It's also worth mentioning that some distributions (like Gentoo) use Perl as the core-language of their maintenance system. To help protect that system, they ship slightly-unconventional defaults for fundamental things like the order of the @INC list.
You might therefore find yourself in a situation that is directly analogous to "installing Perl stuff on a shared-hosting system where you are not allowed to supersede the system defaults but must instead make a 'per-user' type of installation." Perl does support this, through facilities like PERL5LIB, PREFIX, and various CPAN configuration-settings. In fact, it does it quite well. But, it's not entirely obvious.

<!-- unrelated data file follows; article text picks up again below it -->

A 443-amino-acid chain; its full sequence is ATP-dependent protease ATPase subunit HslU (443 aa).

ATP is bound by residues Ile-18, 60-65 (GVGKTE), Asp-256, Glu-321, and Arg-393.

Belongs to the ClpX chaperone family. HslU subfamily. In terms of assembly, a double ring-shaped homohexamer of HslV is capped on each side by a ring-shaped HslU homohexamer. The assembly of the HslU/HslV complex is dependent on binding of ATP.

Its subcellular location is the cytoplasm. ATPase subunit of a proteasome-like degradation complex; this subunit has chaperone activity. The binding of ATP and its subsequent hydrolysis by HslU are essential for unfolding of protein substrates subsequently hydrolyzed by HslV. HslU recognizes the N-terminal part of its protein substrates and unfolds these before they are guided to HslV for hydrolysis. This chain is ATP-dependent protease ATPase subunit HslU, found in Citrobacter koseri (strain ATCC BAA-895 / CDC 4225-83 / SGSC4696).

What those vendors are intentionally trying to ensure is, in fact, what you can thereby achieve, namely: you can set up your Perl any way that you like, without being able to inadvertantly "torch" the Perl configuration upon which the distro's maintenance-software depends.
Last edited by sundialsvcs; 02-01-2008 at 10:15 PM.